Appeals Court Tosses Desley Brooks’ Suit Against Chip Johnson


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A state appeals court has thrown out a libel suit filed by Oakland City Councilwoman Desley Brooks against San Francisco Chronicle columnist Chip Johnson. The three-judge panel unanimously upheld a lower court decision that also went against Brooks. In an unpublished opinion, the appellate court agreed with the lower court that it didn’t matter whether Johnson wrote false things about Brooks — as long as his article, taken as a whole, was "substantially true."

The court’s decision stemmed from a lawsuit Brooks filed against Johnson over a column he penned in June 2008. Johnson’s column concerned allegations of corruption inside Oakland City Hall and focused mostly on then City Administrator Deborah Edgerly. But Johnson also leveled an allegation against Brooks that apparently had never been made in the news media before. He claimed in the piece, without attribution, that police had found actual evidence of Brooks taking illegal kickbacks while in office, saying “police investigators linked bank deposits made by the mother of one of Brooks' employees to several personal checks for $1,200 written to Brooks (exactly half the employee's paycheck).”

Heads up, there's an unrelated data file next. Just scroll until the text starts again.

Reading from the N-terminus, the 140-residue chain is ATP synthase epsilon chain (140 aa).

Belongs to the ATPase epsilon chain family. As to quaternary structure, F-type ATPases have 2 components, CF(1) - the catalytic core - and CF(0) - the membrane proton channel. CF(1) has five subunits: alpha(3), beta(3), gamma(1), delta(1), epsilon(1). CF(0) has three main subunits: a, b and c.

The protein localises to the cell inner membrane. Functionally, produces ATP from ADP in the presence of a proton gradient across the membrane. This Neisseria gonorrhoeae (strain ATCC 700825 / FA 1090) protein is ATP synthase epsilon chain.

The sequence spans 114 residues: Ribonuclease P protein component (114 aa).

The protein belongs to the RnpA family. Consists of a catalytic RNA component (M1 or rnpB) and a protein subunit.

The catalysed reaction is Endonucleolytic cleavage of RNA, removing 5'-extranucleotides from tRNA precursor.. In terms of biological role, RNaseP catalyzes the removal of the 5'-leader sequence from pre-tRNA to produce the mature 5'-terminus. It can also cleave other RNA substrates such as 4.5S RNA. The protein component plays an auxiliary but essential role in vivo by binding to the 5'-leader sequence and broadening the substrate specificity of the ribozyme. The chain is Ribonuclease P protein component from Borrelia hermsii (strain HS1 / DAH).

Brooks was able to prove in court that the allegation was false, noting that the mother of the employee to whom Johnson had referred died before Brooks even became a council member — so the woman could not have deposited kickbacks in Brooks’ bank account. However, the appellate court ruled that it didn’t matter whether the passage was true or not, because the panel said the kickback allegation did not change the overall “gist” or "sting" of Johnson’s story. The court noted that there were widespread allegations of corruption in City Hall at the time, and it was well-known that both the Alameda County District Attorney’s Office and the Oakland Public Ethics Commission had investigated Brooks.

In other words, the court said it’s okay for newspapers to publish an untrue statement about a public figure as long as the falsehood is surrounded by true facts that also portray that person in a negative light. However, the three-judge panel also decided that its opinion will be not be binding on other courts when it decided it will to make it “unpublished.” It’s not clear whether Brooks will appeal the decision to the California Supreme Court.